An investigation by administrators into open action items has revealed 36 requests that are still unfulfilled, but it was two particular requests that had city council talking on Monday.
Of those 36 open items, 23 were sent to administration last year, while seven requests were made in 2017, three in 2016, one in 2015 and two in 2014.
For several city councillors, having open action items from five years ago was unacceptable.
“We’re still putting this off five years afterwards. That’s a concern. A big concern,” said Ward 6 Coun. Blake Edwards, who first raised the issue during the meeting. “I don’t know who can respond to that one, but to me we shouldn’t be dealing with issues that are from past councils.”
The first item stems from June 23, 2014. It’s a request that administrators investigate and forward a report about crime-free multi-housing. According to administration, the item is currently under review by the new Prince Albert Board of Police Commissioners, and new Police Chief Jonathan Bergen. It’s expected to come back before council by June 30, 2019.
The other, dated motion, made on Nov. 24, 2014, called for moving management of the Diefenbaker Trust Fund to the Financial Services Department. Administration is not expected to have a report back to council until the end of May. No reason for the delay was listed in Monday’s council package, which didn’t sit well with some on council.
“This is the one that was brought forward by a former councillor, remember,” Ward 4 Coun. Don Cody said during the meeting. “That’s a little bit long to wait for an answer. We’re now in 2019. It’s the Diefenbaker Trust Fund, and I can’t figure out what should take so long in figuring out what we should do with the fund?”
Cody added that there may be a good reason for the delay, but council needed to hear it.
The project is one of 10 open items in the Community Services Department, and director Jody Boulet said progress was being made.
“Certainly this is taking it to a point that is beyond what anybody would find acceptable,” Boulet explained. “However, in working with the current Director of Financial Services, I’ve got a good feeling that we’re going to get to the bottom of exactly what this need to look like moving forward.”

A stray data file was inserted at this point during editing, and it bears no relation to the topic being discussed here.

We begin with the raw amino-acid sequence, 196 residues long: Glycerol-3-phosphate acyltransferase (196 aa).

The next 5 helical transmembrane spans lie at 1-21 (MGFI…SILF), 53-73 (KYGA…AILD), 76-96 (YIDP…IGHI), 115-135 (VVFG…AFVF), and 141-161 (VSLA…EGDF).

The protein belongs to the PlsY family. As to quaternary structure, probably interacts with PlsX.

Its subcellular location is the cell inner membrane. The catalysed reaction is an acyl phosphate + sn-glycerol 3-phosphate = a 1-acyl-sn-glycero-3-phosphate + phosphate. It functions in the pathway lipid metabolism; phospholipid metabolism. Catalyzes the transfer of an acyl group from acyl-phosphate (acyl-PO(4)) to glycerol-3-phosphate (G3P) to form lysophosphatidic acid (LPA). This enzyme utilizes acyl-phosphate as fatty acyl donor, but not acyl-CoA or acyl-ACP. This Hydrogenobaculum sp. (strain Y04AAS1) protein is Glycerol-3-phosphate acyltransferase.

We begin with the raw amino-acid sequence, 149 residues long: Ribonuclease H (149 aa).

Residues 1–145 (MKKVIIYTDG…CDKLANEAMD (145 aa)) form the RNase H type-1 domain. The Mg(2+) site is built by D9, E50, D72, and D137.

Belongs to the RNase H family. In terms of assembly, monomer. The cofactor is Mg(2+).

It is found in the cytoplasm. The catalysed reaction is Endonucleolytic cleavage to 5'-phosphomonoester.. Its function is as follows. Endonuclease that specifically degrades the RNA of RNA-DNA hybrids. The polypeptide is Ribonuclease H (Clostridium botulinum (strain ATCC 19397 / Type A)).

Boulet said they’ve already had preliminary meetings with the Prince Albert Community Foundation, who currently have an agreement with the city to manage the fund. He anticipates a solution in the next couple of months.
Some city councillors were sympathetic to administration’s workload. Ward 8 Coun. Ted Zurakowski said he thought administration was doing the best they could do, but was worried they were taking up time addressing issues that past city employees should have dealt with.
“I think currently, the senior administration that we have now is on good faith doing the work that we’re asking them to do, as well as the work of the corporation,” Zurakowski said. “The issue is that hasn’t always been the case, and we’ve seen this in some of the inquiries.”
Typically, administration is given 60 days to respond to an open action item once council has passed a motion. Administration has recommended that the period be extended to 90 days.
The lone open action item from 2015 requests that the Department of Corporate Services draft an amended out of scope sick usage policy. The three open items from 2016 include a request to hold funds generated from the annual Destination Marketing Levy in a separate bank account, a request for a report to re-evaluate the Geographic Information System following the supervisor’s two year term, and a request for a report by the end of June 2016 on possible improvements to the implementation of the next Customer Service Audit.